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A red electrocardiogram
A red electrocardiogram
A red electrocardiogram

Patient safety in mental health care – considerations for clinicians

‘Patient safety’ is an important (and topical) subject in all settings, with health departments of the respective UK governments repeatedly highlighting how the development of a patient safety culture across the NHS is vital.

The publication of the report into the Mid-Staffordshire failings and the Berwick review in 2013 have both brought into sharp focus the need for a ‘safety’ to be at the top of the agenda for healthcare providers.

It’s clear that many NHS organisations are able to demonstrate improvements, and the emphasis on developing a safety culture is bringing benefits; but a review of the key safety domains for healthcare providers in England, shows that there is still much to do. There is an understandable emphasis on some relatively obvious domains – safe staffing levels, infection prevention and control, safe surgical technique, and a robust incident-reporting culture – among others.

But what about patient safety in mental health care? How do mental health nurses and other practitioners apply these principles to their own setting, and what constitutes the basics of ‘patient safety’ in mental health? Along with a number of other colleagues we have used the patient safety agenda to help promote and share a suicide prevention culture across a large NHS mental health trust, and this work has helped us to think about its application outside of the more traditional areas identified above.

We have used the patient safety message as a way of addressing suicide prevention, building on the emerging evidence which suggests that organisations with a strong patient safety culture have fewer serious untoward incidents, including unexpected deaths. Our work has helped us develop a patient safety agenda to support suicide prevention, and as a result we have developed practical guidance for mental health clinicians. Here are examples of how we have framed and communicated the key messages, which I hope will also be of value to colleagues in other mental health settings. Patient safety tips for suicide prevention:

  1. Be clear about diagnosis and formulation Clarity regarding diagnosis, assessment of the person’s needs and a working formulation of the nature and context of their problems, means that accurate risk assessment and care planning can occur. Remember, that it is also equally important to be clear with the service user and their carer/family member about diagnosis and formulation.

  2. Target treatment on the priority problem – with clear goals Care planning and interventions should focus on the priority problem, or problems, and you need to set clear goals or aims in relation to this. Check that you have achieved some form of concordance with the person about the priority problem – do they agree with your assessment/formulation, and are they willing and able to work with you in managing risk?

  3. Talk to relatives/carers about risk Relatives and carers have a major role to play in relation to the assessment and management of risk. As well as acting as a source of valuable information that can inform accurate risk assessment, they will need to be aware of the plans made to manage the risks identified. This is particularly important for community-based teams and services, where the person is being cared for at home, and their family member may be responsible for providing the bulk of the person’s informal care.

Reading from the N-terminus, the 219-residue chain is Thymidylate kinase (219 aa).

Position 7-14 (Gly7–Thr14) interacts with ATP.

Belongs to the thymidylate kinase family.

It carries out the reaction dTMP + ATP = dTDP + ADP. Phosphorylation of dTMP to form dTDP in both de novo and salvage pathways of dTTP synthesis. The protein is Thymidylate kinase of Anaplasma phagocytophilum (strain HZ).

4. Be alert to changing risk Risk, by its very nature, is a dynamic concept, and the level and degree of risk demonstrated by the person can vary from moment to moment. When planning and implementing risk management interventions, take account of the factors, circumstances or situations that can cause the person’s risk profile to fluctuate.

  5. Be alert to risk at times of transition When service users are required to deal with and respond to transitions, then the level of risk can increase. Such transitions may include handovers of care from one team or service to another, discharge from a part of the service (in particular, discharge from inpatient care), and personal and interpersonal transitions or life events, such as bereavement and unemployment.

  6. Identify and work with hopelessness Individuals who express feelings of hopelessness and helplessness are at increased risk of suicide. Address this issue explicitly, talk to the person (and carer, if appropriate) about it directly. Identifying hopelessness can only be achieved by accurate and sensitive assessment and risk formulation practice.

  7. Take seriously previous attempts using high lethality methods Data and experience show that people who have acted on suicidal thoughts using violent methods (such as the use of weapons, jumping from a height, and hanging) are most likely to be at increased risk.

  8. Look at all risk indicators – not just stated intent Consider ALL risk factors when planning risk management interventions; treat with caution statements by the person that they have no plans to kill themselves, particularly when working with those people who have a number of other suicide risk characteristics.

  9. Access as much of the record as possible Key assessment and risk management information may be contained in previous health and social care records (including those records held by other care providers, such as GPs). Make all reasonable attempts to obtain this information as a way of informing assessment and care planning processes.

  10. Engagement, Engagement, Engagement!


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